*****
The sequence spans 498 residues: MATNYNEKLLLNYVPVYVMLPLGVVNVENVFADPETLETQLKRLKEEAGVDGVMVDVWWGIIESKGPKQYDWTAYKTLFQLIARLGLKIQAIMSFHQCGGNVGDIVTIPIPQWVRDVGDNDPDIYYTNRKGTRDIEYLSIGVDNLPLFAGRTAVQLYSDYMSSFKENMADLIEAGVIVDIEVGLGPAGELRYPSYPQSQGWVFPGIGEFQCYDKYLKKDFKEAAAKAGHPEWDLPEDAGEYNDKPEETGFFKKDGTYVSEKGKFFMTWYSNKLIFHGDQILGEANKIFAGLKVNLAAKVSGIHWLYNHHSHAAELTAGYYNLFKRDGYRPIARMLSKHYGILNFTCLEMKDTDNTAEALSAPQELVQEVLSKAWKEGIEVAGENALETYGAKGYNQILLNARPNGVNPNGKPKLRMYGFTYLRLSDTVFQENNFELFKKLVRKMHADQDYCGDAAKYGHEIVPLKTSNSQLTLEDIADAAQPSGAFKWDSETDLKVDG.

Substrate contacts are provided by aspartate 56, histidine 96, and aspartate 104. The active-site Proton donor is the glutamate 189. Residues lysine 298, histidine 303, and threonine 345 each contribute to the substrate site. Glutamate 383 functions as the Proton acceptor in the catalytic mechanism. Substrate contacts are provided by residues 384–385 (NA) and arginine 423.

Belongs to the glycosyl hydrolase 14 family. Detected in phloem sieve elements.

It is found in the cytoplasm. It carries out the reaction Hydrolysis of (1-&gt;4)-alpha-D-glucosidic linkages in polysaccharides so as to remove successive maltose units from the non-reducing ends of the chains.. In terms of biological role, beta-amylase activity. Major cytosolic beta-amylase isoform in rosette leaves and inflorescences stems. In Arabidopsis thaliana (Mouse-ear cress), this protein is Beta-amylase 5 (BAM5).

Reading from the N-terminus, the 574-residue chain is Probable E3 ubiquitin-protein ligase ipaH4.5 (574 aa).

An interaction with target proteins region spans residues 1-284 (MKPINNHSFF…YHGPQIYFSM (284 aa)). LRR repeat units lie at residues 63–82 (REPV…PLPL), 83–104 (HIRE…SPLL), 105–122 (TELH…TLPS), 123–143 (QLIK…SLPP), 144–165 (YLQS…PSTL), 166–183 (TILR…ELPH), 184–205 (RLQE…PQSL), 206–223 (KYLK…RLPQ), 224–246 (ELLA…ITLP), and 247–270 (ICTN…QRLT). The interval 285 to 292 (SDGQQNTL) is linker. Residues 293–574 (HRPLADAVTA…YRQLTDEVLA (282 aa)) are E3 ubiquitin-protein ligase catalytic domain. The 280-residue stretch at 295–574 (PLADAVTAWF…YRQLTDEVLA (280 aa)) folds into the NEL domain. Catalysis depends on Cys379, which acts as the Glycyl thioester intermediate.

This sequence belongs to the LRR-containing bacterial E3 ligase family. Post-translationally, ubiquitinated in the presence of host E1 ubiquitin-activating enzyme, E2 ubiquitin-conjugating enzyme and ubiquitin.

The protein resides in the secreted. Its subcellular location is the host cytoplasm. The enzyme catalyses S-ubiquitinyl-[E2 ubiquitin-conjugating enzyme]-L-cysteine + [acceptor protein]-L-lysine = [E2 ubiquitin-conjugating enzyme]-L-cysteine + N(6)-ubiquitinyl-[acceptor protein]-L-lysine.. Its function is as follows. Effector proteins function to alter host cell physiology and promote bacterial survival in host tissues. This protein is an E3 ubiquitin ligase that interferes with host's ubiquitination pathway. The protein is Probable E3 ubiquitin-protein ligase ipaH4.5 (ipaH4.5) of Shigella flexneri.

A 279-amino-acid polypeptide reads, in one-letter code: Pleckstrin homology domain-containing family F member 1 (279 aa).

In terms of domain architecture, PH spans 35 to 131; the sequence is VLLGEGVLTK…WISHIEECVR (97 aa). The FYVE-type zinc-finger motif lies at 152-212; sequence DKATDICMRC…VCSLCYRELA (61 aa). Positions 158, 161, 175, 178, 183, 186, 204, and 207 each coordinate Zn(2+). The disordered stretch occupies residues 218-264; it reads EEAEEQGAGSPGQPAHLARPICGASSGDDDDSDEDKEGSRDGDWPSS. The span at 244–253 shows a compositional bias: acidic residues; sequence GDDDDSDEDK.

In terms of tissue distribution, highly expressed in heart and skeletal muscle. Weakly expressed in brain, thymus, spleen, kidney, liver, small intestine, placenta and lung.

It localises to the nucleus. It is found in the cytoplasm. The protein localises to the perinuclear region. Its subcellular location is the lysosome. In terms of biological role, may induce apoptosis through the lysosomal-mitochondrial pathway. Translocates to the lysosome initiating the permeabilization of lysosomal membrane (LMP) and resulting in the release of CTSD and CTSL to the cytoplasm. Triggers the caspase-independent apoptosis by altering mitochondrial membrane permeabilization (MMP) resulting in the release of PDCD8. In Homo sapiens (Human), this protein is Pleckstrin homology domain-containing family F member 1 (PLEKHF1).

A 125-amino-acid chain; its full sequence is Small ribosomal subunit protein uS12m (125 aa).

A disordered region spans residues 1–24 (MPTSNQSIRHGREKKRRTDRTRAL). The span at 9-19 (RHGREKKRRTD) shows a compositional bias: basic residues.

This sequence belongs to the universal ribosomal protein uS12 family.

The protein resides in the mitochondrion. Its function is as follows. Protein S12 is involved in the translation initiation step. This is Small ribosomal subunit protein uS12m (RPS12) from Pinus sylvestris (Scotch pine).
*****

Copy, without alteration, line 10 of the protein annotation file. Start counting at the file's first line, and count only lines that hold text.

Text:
In terms of domain architecture, PH spans 35 to 131; the sequence is VLLGEGVLTK…WISHIEECVR (97 aa). The FYVE-type zinc-finger motif lies at 152-212; sequence DKATDICMRC…VCSLCYRELA (61 aa). Positions 158, 161, 175, 178, 183, 186, 204, and 207 each coordinate Zn(2+). The disordered stretch occupies residues 218-264; it reads EEAEEQGAGSPGQPAHLARPICGASSGDDDDSDEDKEGSRDGDWPSS. The span at 244–253 shows a compositional bias: acidic residues; sequence GDDDDSDEDK.